The only dimension used in the arrow diagram is task time. As with the Gantt chart, days or weeks are measured horizontally. Reading from the Gantt chart, you should identify each task with no predecessor. Lay a line for each one, beginning at Day zero, extending it to the right for the required number of days. The arrow does not need to be horizontal. Its horizontal component, however, must equal the task duration of the represented task.
The first task(s) should be laid out beginning about halfway up the vertical side of the page: One may extend diagonally upward, another diagonally downward (see Figure 7-3). Others will follow. This layout spreads out the arrow diagram, which is visually useful as a managing tool.
Task X has no predecessor and requires seven days. Note: seven days is the horizontal component.
Task Y has no predecessor and takes four days. Note: four days is the horizontal component attributable to Task Y.
Task Z has no predecessors and takes 10 days.
Tasks X, Y, and Z are the only tasks shown on the Gantt chart that have no predecessors. After completing the layout of tasks with no predecessor, you should pick the one with the shortest time duration Task Y and beginning at its endpoint, lay out a line for Task C, which is the next task. Note that Task C is a two-day task.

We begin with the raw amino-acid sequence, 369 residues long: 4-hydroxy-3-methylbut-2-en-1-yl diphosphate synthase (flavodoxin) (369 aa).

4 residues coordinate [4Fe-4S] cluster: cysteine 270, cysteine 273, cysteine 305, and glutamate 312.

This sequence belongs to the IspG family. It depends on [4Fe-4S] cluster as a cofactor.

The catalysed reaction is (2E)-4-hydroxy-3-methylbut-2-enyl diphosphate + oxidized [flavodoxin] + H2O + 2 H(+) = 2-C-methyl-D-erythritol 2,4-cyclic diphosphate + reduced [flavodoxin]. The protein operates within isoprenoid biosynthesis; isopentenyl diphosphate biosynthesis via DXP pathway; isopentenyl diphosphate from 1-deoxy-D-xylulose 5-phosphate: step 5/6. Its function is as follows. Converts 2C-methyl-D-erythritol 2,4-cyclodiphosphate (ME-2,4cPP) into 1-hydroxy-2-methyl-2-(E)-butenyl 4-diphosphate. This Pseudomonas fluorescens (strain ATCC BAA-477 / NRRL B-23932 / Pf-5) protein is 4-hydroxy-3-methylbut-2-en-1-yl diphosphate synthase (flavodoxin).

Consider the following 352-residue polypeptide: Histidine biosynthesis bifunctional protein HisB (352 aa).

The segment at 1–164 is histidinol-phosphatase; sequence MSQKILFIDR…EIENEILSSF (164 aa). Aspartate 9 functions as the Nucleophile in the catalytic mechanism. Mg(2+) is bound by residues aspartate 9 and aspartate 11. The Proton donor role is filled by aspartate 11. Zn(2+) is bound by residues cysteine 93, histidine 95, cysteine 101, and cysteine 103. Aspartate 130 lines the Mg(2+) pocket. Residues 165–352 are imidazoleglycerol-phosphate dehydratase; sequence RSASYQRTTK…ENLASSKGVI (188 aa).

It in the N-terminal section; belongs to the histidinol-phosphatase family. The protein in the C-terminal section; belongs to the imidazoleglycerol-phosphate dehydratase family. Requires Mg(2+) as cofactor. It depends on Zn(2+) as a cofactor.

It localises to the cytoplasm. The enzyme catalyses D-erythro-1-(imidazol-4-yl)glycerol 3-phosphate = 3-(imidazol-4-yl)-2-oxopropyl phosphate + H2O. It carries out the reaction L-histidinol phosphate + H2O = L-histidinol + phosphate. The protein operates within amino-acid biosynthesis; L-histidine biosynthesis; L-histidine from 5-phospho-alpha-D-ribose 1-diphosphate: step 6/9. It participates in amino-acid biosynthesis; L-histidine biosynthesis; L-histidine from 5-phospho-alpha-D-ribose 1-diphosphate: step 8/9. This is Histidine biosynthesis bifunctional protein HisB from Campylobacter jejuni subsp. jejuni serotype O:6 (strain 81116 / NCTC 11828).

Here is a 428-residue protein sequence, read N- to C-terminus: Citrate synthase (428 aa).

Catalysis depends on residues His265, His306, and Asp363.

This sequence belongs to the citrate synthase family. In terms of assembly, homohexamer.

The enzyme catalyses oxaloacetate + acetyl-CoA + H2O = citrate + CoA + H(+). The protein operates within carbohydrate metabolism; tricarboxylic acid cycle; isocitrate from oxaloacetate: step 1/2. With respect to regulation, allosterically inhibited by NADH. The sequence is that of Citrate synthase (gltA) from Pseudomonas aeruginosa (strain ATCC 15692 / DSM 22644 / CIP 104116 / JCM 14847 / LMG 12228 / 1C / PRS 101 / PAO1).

Next, look at the task endpoints on the chart and identify the closest endpoint to the project's start date. This endpoint is at the completion of Task C. It is six days from the start. Identify any tasks that are dependent upon the completion of Task C. Task D is dependent upon the completion of Task C and also is dependent upon the completion of Task X.
Task D will start as soon as Task X is finished. A dotted line from the end of Task C to the end of Task X, where Task D starts, shows the dependence of Task D upon Task C. It is shown as a dotted line, which represents slack. The slack applies to the Task String Y-C. It is slack that can protect either task or both from overruns that could impact the critical path.
Task D's endpoint occurs beyond Task Z's endpoint. Therefore, the next task you need to consider is any task that depends upon Task Z as its predecessor.
At a task terminal point, its successor task begins and is laid out. With several predecessors, this task starts at the end of the one extending farthest to the right. Other tasks then are connected to this starting point by dotted lines, indicating dependence. (The dotted lines also represent slack.)